After months of negotiation, the UK and EU agreed the first phase of an interim Brexit deal. It comes in two parts: a 585-page withdrawal agreement was drawn up and circulated in both the British and EU parliaments. This is a legally-binding document that sets the terms of the UK’s divorce from the EU. It outlines how much money the UK owes the EU – an estimated £39bn – and what happens to UK citizens living elsewhere in the EU and EU citizens living in the UK. It also proposes a method of avoiding the return of a physical Northern Ireland border famously described as a ‘back stop’. It refers to a period of time after 29 March, 2019, to 31 December, 2020 (or perhaps later), to put everything in place and allow businesses and others to prepare for the moment when the new post-Brexit rules commence. It also allows more time for the details of the new relationship to be fully struck. Free movement will continue during the transition period, as the EU wanted. The UK will be able to strike its own trade deals – although they won’t be able to come into force until 1 January 2021. This transition period is currently only due to happen if the UK and the EU agree a Brexit deal. The head of the EU negotiation together with the leadership of the EU warned at the time that there was no alternative deal on offer by the EU. The proposed agreement triggered several resignations from Theresa Mays Cabinet to include her Brexit Secretary David Davis and chief Negotiator Dominic Raab. They cited that the proposed deal would leave Britain open to the dictates of the European Union Rule Book as reasons for their resignation. Since then Theresa May has taken full control of the negotiation with the current negotiator situated in the Prime Ministers Office.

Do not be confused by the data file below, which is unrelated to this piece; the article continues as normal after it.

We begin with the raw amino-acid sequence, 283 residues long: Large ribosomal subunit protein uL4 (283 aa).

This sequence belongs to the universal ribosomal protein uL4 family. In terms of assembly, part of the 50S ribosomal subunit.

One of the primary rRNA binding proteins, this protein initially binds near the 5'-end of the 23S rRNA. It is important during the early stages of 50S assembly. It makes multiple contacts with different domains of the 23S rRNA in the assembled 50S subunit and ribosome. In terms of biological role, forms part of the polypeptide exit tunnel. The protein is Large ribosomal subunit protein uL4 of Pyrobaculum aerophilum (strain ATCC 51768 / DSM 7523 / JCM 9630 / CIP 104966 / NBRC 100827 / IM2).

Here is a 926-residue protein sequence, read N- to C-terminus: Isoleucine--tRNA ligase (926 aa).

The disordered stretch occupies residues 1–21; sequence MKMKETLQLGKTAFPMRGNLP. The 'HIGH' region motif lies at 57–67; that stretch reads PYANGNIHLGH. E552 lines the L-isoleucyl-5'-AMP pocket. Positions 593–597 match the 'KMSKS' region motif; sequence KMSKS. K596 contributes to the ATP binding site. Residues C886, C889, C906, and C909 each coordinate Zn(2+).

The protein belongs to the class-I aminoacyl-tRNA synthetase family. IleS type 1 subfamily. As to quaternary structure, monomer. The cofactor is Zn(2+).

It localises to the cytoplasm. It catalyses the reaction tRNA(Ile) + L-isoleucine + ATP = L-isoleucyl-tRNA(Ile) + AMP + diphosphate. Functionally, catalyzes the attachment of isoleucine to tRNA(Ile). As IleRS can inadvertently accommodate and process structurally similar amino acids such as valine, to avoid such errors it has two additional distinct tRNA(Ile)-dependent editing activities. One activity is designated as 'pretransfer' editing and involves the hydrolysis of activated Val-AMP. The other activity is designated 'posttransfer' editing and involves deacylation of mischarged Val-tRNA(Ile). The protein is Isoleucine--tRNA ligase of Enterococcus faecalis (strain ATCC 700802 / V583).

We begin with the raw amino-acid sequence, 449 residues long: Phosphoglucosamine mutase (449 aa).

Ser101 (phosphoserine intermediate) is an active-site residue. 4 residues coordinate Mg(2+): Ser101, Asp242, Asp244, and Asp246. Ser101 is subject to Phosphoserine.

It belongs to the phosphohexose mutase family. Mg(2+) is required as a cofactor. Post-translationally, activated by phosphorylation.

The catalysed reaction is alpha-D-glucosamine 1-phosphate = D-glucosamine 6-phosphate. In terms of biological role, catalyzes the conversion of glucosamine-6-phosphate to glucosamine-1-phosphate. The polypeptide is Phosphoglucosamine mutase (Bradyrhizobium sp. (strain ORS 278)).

On the 15th of January 2019, MPs voted by 432 votes to 202 to reject the deal, which sets out the terms of Britain’s exit from the EU on 29 March. Roughly 118 Conservative MPs – from both the Leave and Remain wings of her party – voted with the opposition parties against Mrs May’s deal. It was the largest defeat for a sitting government in history. The defeat is a huge blow for Mrs May, who has spent more than two years hammering out a deal with the EU only to be later instructed by the parliament to negotiate an alternative deal. Many felt that she would have resigned but she has held on with steely determination. And her many critics don’t agree on the direction she is taking. She is caught between a rock and a hard place as the Parliament is split between those calling a more dramatic break with the EU, or a tighter, softer version of Brexit. Yet, Mrs May is trying to get a better deal from the EU. She wants to get changes to the legal text she agreed with the 27 other member states. Meanwhile, the EU is unwilling to give her a bespoke deal that would be against the European core values of free movements of goods and people among its member’s states.